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HR grows but still lacks time for “strategic” activities


More HR departments have grown in size and influence over the past five years, according to new research published today.

More than half of the 118 organisations in the IRS survey reported that the number of staff in their HR departments had increased over the past five years. This is due to increased workload (57%), a change in employee numbers (50%), and organisational restructuring (41.5%). However, these and efficency improvements are also the most likely reasons why some HR departments have shrunk in size.

Key findings


  • A typical HR department has one member of staff for every 95 employees, and a budget worth 2.66% of total company operating costs.


  • HR is torn between its wish to contribute to the strategic direction of the organisation and the need to handle huge volumes of administrative work. A typical HR department spends just half a day a week on "strategic" activities, but would like to spend a day and a half on this sort of work; it spends a day and a half providing a consultancy service, but would like to find two days a week for this.


  • Administration remains a time-consuming activity that the HR department would like to see outsourced, passed to line managers or reduced through improved technology. A typical HR department spends three days a week on this sort of work. The most time-consuming HR activities are also the most important in just 13% of HR departments surveyed.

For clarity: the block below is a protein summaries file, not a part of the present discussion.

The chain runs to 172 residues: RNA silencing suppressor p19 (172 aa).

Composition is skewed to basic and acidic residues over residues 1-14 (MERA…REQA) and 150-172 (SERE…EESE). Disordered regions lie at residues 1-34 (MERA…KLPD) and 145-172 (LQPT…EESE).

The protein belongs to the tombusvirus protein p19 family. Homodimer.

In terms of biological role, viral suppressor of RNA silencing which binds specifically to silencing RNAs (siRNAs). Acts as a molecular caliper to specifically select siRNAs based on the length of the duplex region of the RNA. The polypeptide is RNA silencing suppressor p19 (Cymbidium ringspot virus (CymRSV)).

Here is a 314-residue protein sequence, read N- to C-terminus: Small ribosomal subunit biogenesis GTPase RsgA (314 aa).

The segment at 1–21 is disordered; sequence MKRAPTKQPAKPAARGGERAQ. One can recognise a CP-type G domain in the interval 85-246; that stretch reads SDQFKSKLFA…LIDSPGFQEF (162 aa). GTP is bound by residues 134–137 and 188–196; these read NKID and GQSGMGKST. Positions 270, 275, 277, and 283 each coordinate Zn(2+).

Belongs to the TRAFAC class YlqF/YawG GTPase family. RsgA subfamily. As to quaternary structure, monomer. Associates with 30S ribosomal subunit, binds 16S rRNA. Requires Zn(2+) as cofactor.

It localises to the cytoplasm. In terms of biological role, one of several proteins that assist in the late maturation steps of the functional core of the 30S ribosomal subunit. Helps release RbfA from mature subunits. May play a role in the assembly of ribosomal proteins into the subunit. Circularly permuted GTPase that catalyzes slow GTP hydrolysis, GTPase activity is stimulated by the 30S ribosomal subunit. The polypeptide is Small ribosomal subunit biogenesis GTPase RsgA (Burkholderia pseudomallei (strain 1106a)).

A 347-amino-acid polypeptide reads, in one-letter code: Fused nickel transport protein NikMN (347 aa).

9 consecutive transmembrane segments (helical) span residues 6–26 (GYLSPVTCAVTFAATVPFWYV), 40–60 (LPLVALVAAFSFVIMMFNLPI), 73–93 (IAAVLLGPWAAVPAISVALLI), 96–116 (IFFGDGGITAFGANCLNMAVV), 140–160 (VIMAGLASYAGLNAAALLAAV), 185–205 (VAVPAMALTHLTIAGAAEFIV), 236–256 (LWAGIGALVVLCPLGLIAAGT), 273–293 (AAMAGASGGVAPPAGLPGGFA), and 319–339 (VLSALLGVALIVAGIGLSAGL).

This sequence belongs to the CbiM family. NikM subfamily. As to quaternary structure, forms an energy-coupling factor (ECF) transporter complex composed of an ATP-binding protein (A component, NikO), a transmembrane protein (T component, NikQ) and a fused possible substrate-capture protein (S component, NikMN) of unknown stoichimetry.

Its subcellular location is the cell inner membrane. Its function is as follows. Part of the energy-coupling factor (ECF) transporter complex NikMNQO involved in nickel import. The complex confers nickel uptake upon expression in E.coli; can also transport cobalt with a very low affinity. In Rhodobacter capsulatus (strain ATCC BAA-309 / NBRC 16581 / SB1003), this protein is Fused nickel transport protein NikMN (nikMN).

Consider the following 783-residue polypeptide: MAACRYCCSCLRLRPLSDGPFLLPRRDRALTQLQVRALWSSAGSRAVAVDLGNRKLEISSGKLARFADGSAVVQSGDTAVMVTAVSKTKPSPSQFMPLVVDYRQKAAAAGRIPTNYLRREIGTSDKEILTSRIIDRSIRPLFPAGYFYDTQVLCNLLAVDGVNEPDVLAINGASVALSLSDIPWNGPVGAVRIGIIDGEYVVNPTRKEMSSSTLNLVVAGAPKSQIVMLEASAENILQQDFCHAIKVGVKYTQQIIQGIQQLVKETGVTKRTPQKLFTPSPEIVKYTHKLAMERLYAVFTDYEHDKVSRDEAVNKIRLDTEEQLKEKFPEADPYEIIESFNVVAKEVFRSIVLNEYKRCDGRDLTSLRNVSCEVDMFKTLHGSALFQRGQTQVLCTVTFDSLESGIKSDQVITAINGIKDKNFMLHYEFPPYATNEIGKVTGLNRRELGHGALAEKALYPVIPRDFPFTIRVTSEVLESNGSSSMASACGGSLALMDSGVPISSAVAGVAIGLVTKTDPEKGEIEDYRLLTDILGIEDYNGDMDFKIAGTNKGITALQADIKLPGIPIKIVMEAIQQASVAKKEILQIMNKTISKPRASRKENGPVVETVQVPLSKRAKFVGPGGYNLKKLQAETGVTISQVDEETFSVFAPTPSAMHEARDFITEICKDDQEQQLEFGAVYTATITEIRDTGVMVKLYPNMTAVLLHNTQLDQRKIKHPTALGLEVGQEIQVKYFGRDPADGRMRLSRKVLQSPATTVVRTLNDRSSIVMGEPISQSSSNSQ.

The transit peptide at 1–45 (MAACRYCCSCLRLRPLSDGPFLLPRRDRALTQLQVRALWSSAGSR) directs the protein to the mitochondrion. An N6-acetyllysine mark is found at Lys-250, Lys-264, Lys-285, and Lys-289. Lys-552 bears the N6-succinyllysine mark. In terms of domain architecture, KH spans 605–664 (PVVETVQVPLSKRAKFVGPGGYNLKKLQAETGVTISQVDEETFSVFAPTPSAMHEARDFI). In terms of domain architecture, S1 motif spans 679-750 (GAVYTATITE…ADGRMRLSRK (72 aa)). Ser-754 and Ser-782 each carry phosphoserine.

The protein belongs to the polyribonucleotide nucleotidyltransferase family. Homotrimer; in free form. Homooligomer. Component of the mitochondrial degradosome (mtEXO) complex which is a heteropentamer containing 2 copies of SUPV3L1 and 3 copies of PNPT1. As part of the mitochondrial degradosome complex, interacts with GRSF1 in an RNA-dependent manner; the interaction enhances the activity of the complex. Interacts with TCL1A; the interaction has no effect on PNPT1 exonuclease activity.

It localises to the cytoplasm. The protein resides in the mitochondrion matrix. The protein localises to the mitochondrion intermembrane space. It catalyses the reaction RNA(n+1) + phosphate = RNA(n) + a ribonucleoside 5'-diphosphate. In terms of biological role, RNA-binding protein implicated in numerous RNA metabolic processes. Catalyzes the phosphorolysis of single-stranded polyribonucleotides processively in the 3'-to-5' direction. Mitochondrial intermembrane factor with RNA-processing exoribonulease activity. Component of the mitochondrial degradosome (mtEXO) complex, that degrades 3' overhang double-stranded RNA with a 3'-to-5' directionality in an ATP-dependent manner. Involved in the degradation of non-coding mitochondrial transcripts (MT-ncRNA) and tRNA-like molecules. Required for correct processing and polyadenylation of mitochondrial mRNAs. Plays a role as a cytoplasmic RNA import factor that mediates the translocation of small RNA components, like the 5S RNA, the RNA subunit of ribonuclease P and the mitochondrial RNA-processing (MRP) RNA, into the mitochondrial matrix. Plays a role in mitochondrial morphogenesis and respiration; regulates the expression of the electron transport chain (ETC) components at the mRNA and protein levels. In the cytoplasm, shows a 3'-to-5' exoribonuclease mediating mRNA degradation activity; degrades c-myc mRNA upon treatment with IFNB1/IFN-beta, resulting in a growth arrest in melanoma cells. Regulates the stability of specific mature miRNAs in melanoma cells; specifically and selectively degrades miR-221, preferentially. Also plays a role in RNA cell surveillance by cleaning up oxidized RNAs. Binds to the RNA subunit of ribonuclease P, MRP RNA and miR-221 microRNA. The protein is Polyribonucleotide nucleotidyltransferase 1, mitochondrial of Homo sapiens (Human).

• The most important activities for HR include training and development, change management, and recruitment and retention.


  • "HR" remains the favoured term among HR departments, with 67% using it. The popularity of "personnel" has increased, from 13% in 2003 to 21% in 2004.


  • Around seven in 10 organisations expect HR managers to be qualified, while one-fifth prefer HR managers to hold a qualification.


  • 60% of organisations employ a director with responsibility for HR, although just under half of these also hold responsibility for another area of the business.


  • Just over half of the respondents had a dedicated strategy for the HR department – 86% of large companies compared with 43% of small companies. Three-quarters of service sector organisations operate an HR strategy, compared with 42% of manufacturing companies and just 32% of public sector organisations.


  • Fewer than half of HR departments surveyed measured the effectiveness of their department. The most common tool is through key performance indicators – used by 41%. Typical indicators are attendance/absence levels and staff turnover. Other measuring tools include performance appraisal, employee surveys, customer satisfaction levels and the number of grievance, disciplinary and tribunal cases.


  • 69% can regulate their spending as they have their own budget but this proportion is considerably higher amongst large organisations (92%) and private sector service companies (84%).


  • Public sector HR professionals face uncertainty, as they feel 'very dependent on what happens at the next general election'.

IRS Employment Review Managing Editor, Mark Crail, said: "With the ever-increasing burden of legal changes and the opportunities to align the HR function with organisational strategy, HR professionals have the chance to demonstrate their true value to the business."

For further details on the survey, click here


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